Hannah Whitall Smith ~ The “old man” is, of course, the self-life, and this self-life (which we know only too well is indeed corrupt according to deceitful lusts) is not to be improved but to be put off. It is to be crucified….It is of no use, then, for us to examine self and to tinker with it in the hope of improving it, for the thing the Lord wants us to do with it is to get rid of it.11 

 

Cora Harris MacIlravy ~ Let us remember that the Lord does not pour the Spikenard of Humility upon the evil odors of our pride and arrogance. It is easy to ask God to adorn us with humility and enable us to be lost sight of in Christ. But the process, through which we must pass to receive the answer to this prayer, is the way of the cross and suffering. It is ever taking sides against ourselves; it is refusing to pity our own suffering; it is taking sides against all the workings and evil odors of our pride, self-confidence and self-seeking. For only when the alabaster box is cleansed of these self-workings, can it be filled with the Spikenard of Humility.12

 

Amy Carmichael ~ If I covet any place on earth but the dust at the foot of the cross, then I know nothing of Calvary love.

 

We must never be dismayed over the wretchedness of man, for “where sin abounded, grace did much more abound” (Romans 5:20). Great victory awaits those who will humble themselves and ask God to allow them see the hidden mysteries of the gospel. ~ Janie Kellogg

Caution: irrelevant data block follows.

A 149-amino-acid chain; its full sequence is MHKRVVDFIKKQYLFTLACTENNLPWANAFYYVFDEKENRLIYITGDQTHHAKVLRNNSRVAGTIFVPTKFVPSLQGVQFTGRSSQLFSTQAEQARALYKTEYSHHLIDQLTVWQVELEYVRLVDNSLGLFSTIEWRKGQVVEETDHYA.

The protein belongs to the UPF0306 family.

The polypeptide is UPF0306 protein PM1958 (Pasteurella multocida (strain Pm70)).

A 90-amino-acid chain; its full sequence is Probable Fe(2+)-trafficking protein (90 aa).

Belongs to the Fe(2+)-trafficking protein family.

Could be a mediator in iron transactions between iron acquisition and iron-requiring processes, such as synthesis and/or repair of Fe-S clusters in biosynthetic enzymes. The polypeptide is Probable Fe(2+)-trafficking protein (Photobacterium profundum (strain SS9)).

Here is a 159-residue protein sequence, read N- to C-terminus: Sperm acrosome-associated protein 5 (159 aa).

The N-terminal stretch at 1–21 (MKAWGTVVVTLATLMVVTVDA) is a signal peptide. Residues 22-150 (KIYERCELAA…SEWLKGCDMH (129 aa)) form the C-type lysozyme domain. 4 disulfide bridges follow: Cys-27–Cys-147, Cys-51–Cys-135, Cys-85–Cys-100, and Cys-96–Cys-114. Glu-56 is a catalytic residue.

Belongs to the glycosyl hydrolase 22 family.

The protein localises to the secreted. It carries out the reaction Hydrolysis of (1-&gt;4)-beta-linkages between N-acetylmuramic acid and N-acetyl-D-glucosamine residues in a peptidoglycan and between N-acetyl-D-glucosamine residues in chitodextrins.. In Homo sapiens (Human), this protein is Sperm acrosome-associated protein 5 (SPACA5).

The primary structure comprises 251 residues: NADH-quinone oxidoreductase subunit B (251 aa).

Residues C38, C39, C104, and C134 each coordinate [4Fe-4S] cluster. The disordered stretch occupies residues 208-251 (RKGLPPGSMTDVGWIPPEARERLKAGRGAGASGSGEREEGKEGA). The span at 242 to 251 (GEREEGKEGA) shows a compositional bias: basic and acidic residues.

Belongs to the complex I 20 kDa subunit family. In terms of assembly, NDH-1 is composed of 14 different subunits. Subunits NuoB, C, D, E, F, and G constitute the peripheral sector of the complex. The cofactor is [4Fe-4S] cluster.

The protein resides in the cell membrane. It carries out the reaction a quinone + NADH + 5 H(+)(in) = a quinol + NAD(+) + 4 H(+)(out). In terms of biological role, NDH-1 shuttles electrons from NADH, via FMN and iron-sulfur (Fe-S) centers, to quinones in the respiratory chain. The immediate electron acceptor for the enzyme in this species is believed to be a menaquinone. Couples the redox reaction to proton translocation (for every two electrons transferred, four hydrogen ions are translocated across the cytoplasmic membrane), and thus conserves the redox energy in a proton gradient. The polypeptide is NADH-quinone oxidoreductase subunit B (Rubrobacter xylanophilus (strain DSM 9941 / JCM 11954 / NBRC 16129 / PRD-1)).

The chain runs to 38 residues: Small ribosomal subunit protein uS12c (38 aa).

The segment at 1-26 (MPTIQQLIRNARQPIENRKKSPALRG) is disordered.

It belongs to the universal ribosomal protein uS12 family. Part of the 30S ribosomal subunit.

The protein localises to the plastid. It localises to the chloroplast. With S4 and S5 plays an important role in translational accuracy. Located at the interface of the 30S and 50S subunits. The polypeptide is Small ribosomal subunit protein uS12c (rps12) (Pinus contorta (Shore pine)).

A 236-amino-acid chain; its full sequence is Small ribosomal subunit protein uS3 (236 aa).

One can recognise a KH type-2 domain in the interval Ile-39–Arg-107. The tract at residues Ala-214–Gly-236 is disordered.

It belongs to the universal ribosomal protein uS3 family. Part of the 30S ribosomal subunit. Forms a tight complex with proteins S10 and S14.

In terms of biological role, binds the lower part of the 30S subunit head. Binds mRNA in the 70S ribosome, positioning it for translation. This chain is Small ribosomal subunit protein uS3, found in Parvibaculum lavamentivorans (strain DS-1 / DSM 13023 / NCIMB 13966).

*Note: In all quotes above, emphasis has been added to words shown in italics.

 

1Chris Tiegreen, The One-Year at His Feet Devotional (Netherlands: Tyndale House Publishers, 2003), 195.

2Andrew Murray, The Master’s Indwelling, 34.

3J. Oswald Sanders, quoted in Dr. Bruce H. Wilkerson, 30 Days to Experiencing Spiritual Breakthroughs (Sisters, Oregon: Multnomah Publishers, Inc. 1999), 75.

4F. B. Meyer, quoted in Ann Voskamp, One Thousand Gifts (Grand Rapids, Michigan: Zondervan, 2010), 171.

5Ann Voskamp, One Thousand Gifts (Grand Rapids, Michigan: Zondervan, 2010), 171.

6Sarah Young, Jesus Calling (Nashville, Tennessee: Thomas Nelson, 2004), 100.

7Donald G. Stamps, Life in the Spirit Study Bible (Grand Rapids, Michigan: Zondervan, 2003), Notes for 2 Corinthians 4:7, 1816.

8V. Raymond Edman, They Found the Secret (Grand Rapids, Michigan: Zondervan, 1960, 1984), 53.

9J. I. Packer quoted in Dr. Bruce H. Wilkerson, 30 Days to Experiencing Spiritual Breakthroughs (Sisters, Oregon: Multnomah Publishers, Inc. 1999), 90.

10A.W. Tozer, The Pursuit of God (Camp Hill, Pennsylvania: Wingspread Publishers, 1982, 1993), 42-43.

11Hannah Whitall Smith, quoted in Dr. Bruce H. Wilkerson, 30 Days to Experiencing Spiritual Breakthroughs (Sisters, Oregon: Multnomah Publishers, Inc. 1999), 63.

12Cora Harris MacIlravy, Christ and His Bride (Chicago, Illinois: The Elbethel Christian Work, 1916), 86.

The New ME!

There is a huge war going on and it’s not the war in Afghanistan, Iraq, or anywhere else in the world. Actually, it’s much closer to home. The war that prevails, that is the most concern to my life, is inside me!

 

Like most believers, I was taught that once I am saved, I’m saved; that Jesus loves me forever; and I’m on my way to heaven. Although assured of making it to heaven when I die, I didn’t expect it to feel like I’d get there by the skin of my teeth, the hair on my chinny-chin-chin, fighting every inch of the way. Why does it seem as if I am in a battle for my life?